KOKOMO, Ind. – A group of students cheered as a blindfolded classmate swung the baseball bat, grazing the legs of a Minions piñata. They called out directions, laughing, as he swatted and just missed another hit, and applauded wildly when he finally broke it open, raining down candy and small toys.
You would never guess from the camaraderie that most of the dozen people in that group met each other only five days earlier.
They were among nearly 130 incoming Indiana University Kokomo first-year students attending the KEY Summer Institute, a weeklong program to prepare them to transition successfully from high school to college.
“Going into freshman year, I’m not scared anymore, I’m ready to dive in,” said Hayden Turner, Kokomo. “This has been the highlight of my summer.”
Haley Richardson, from Sharpsville, is reassured she can ask a faculty member for help if needed, and that she will know people in her classes because of attending the program.
“Coming into college can be overwhelming to some people. This is a great way to get to know people and be comfortable,” she said. “I can walk into class and be like, ‘Hey, that’s my friend, I know someone here,’ and not feel out of place.”
That feeling of belonging is part of the reason the campus hosts the summer institute, as part of its Kokomo Experience and You (KEY) program, said Christina Downey, associate vice chancellor for academic affairs.
“This helps new students have a smooth transition to college,” she said. “They build relationships with faculty and other students, learn to navigate all areas of campus independently, and learn about core services, supports, and skills they will need in order to be successful.”
In the six years the campus has hosted it, students who participate are about 10 to 15 percent more likely to progress towards a degree. Downey said part of that is motivation, but “it also reflects their greater knowledge and sense of ownership of their college experience that results from the KEY Summer Institute.”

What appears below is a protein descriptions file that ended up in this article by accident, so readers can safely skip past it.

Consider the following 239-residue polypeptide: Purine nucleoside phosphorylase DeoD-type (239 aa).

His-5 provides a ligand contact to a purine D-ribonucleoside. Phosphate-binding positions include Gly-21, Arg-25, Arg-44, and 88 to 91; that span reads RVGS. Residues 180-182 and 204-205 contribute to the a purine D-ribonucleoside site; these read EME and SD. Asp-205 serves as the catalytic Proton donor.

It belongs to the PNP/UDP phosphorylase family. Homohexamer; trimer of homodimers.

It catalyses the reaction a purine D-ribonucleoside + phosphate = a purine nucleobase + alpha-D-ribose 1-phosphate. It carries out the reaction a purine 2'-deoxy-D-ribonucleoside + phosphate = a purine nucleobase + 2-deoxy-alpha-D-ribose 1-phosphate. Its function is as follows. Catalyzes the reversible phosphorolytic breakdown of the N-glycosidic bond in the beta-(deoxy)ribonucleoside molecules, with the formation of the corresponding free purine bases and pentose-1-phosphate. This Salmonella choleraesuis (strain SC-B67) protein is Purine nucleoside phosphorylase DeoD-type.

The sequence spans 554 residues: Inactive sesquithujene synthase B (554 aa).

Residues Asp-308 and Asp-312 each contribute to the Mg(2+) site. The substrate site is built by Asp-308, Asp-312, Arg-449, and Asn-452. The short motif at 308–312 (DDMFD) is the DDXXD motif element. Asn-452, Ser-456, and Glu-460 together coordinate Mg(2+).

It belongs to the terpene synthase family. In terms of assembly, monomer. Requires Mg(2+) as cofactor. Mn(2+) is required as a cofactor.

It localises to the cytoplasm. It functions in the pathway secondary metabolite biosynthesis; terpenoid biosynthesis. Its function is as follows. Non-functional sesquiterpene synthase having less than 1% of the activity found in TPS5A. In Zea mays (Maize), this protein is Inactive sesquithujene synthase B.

The freshmen learned about how academic advisors can guide them, campus travel opportunities, managing demands and staying balanced, resolving challenges, and how to get a campus job, among other topics. Those who completed the week also received a student worker certification, which gives them an edge gaining one of the highly sought campus jobs.
There were also field trips to downtown Kokomo and other cities, including the Newfields art museum in Indianapolis.
The experience helped Eder Muniz start building a community of friends on campus.
“I wasn’t sure I would fit in,” the Noblesville resident said. “It opened my eyes to see there are a lot of people that are not only very helpful, but are friendly, open, and social.”
Abigail Hibler, Kokomo, said they also established relationships with faculty members, dispelling the myth that college professors don’t care if they succeed.
“It’s not like it’s depicted to us in high school,” she said. “There’s a support system in place for us. You don’t just get here and you’re on your own. You get to know that there are people here who care about you.”
The KEY Summer Institute is a great way to begin this new chapter in her life.
“I feel it’s given me a head start of what my college career will be like,” she said. “I feel like I’ve known this campus longer than a week. It makes me excited to get started.”
Indiana University Kokomo celebrates 75 years as north central Indiana’s choice for higher education.